Can G.fast play a role in the backhaul strategies of major telcos?
BT Group plc (NYSE: BT; London: BTA) clearly thinks so. The UK incumbent operator, which has already made public its plans to deploy G.fast technology in its fixed broadband access network, is one of a number of companies involved in a European research project that is examining the potential application of G.fast, the latest standard technology that can boost the bandwidth of copper lines, in backhaul networks. (See Euro Project Probes G.fast Role in Backhaul Networks and BT Puts G.fast at Heart of Ultra-Fast Broadband Plans.)
Currently, backhaul links that feed voice, data and video traffic from the edge of the network (mobile cell towers, street cabinets, multi-tenant buildings) are being upgraded to fiber or (in the case of cell towers) next-generation packet microwave in order to cope with the growing volumes of traffic.
But as urban networks become more dense as outdoor small cells get deployed, and end-user broadband speeds (fixed and mobile) ramp up beyond 100 Mbit/s as a result of LTE-Advanced deployments in mobile networks and FTTH, DOCSIS 3.x and vectoring/G.fast deployments in fixed networks, so the costs of laying dense fiber backhaul networks start to look daunting.
That's clearly on BT's mind, not least because it's set to become the owner of a significant high-speed mobile network for the first time ever. (See BT Threatens Price War With New 4G Offer and BT Locks Down £12.5B EE Takeover Deal.)
So BT is one of the participants, along with Adtran Inc. (Nasdaq: ADTN), Alcatel-Lucent (NYSE: ALU), Marvell Technology Group Ltd. (Nasdaq: MRVL), Orange (NYSE: FTE), Sckipio Technologies and others, in a three-year project called Gigabits Over the Legacy Drop (GOLD) project, which aims to "develop alternative backhauling options" based on copper instead of fiber.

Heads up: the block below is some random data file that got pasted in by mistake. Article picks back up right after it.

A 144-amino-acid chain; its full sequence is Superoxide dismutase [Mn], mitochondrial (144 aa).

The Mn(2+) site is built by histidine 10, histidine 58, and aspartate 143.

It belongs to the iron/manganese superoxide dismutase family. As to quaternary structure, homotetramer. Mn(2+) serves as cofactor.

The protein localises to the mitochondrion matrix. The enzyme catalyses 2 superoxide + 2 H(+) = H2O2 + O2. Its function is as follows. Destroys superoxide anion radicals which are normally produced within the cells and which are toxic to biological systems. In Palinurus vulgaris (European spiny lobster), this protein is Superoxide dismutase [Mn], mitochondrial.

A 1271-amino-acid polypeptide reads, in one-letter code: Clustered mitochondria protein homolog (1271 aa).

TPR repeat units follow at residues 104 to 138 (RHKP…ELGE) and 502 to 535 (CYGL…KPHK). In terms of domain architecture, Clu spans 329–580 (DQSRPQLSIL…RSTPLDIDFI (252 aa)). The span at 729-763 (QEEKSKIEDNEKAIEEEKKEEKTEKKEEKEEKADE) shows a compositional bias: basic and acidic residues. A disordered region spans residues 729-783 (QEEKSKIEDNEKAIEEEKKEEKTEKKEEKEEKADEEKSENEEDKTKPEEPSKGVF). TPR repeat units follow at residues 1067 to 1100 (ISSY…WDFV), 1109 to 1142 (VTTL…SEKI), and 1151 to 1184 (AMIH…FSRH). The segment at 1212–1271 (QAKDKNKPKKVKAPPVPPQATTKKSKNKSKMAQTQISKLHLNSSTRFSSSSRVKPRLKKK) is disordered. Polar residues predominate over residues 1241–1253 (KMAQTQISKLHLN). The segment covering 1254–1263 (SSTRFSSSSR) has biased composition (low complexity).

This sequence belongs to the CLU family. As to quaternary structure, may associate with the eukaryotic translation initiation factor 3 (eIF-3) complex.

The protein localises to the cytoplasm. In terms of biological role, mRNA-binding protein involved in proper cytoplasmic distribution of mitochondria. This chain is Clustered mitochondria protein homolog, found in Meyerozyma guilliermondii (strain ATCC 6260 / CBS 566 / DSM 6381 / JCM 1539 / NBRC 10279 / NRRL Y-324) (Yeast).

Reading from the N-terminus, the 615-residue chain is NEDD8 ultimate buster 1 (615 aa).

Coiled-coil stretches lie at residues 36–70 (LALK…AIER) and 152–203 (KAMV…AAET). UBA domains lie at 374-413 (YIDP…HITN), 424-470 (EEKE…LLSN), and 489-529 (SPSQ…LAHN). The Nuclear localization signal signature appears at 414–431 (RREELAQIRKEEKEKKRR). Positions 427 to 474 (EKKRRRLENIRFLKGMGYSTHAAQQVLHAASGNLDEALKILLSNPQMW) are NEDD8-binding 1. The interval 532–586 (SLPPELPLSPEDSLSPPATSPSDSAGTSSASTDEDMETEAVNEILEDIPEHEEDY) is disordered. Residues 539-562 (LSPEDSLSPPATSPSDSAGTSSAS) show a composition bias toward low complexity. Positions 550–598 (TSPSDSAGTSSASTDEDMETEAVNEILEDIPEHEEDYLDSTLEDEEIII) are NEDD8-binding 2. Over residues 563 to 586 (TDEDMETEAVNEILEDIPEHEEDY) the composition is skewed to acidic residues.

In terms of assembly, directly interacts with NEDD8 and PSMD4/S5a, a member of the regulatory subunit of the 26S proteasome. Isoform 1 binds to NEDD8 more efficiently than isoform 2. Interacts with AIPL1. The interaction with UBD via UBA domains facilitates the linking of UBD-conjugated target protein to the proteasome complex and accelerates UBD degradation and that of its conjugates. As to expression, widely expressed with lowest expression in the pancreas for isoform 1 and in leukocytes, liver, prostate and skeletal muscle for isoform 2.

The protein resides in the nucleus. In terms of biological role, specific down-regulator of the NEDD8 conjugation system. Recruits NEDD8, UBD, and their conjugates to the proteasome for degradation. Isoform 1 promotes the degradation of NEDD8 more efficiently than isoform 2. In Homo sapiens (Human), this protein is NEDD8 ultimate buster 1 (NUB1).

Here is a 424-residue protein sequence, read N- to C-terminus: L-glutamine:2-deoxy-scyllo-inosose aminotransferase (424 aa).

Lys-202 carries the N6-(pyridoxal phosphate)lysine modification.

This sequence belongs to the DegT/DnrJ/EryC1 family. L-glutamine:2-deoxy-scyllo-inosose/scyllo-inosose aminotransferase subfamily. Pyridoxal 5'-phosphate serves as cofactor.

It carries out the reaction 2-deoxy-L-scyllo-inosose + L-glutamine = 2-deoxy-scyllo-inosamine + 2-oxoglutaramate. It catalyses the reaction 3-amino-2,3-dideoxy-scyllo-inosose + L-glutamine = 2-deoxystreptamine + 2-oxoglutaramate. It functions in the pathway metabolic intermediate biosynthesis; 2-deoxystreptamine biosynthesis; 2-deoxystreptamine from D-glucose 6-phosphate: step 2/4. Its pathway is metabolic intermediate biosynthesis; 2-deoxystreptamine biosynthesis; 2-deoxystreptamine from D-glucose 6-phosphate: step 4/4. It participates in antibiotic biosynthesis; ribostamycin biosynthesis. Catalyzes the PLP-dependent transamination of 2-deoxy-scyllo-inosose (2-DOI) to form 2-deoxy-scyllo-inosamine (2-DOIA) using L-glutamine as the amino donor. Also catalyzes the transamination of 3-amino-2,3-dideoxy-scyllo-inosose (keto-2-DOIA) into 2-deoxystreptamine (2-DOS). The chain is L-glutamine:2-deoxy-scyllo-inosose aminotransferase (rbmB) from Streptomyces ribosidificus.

The focus is on the second iteration of the G.fast standard. The first, ratified in late 2014, is for 106MHz transmission over copper lines, which can potentially enable capacity of up to 800 Mbit/s over short copper lines (less than 20 meters) and a still very respectable 700 Mbit/s at distances up to 50 meters (but it's very dependent on many factors, including the physical state of the copper plant itself).
The hope is that by the time the next iteration of G.fast is standardized, 1Gbit/s aggregate speeds will be possible (dependent on the length of the copper loop).
It is that kind of performance that has BT and other operators excited, with the expectation that the second phase of G.fast technology might even deliver multi-gigabit transmission speeds over copper.
"G.fast is quickly turning into a key technology for European operators," said Trevor Linney, head of Access Network Research at BT in the GOLD project announcement. "During our lab evaluations, it has outperformed our expectations in terms of bitrate and reach for fixed-line subscribers. Now, we have formed the GOLD project to drive further improvements in the capabilities of this exciting technology, working closely with vendors and other global operators."
Linney is one of the presenters on a Light Reading webinar, G.fast: Turning Copper Into Gold, being held on March 31, during which Linney will outline BT's G.fast aspirations, Oliver Lamparter, senior product manager, will outline how G.fast fits into Swisscom AG (NYSE: SCM)'s broadband strategy and Jack Zhu, senior marketing manager, Access Networks Group, will talk about how Huawei Technologies Co. Ltd. is developing its G.fast technology for network operators.
I will be hosting that webinar -- please join me on March 31 to find out more about how BT, Swisscom and Huawei view the potential of G.fast in fixed broadband networks.
— Ray Le Maistre, , Editor-in-Chief, Light Reading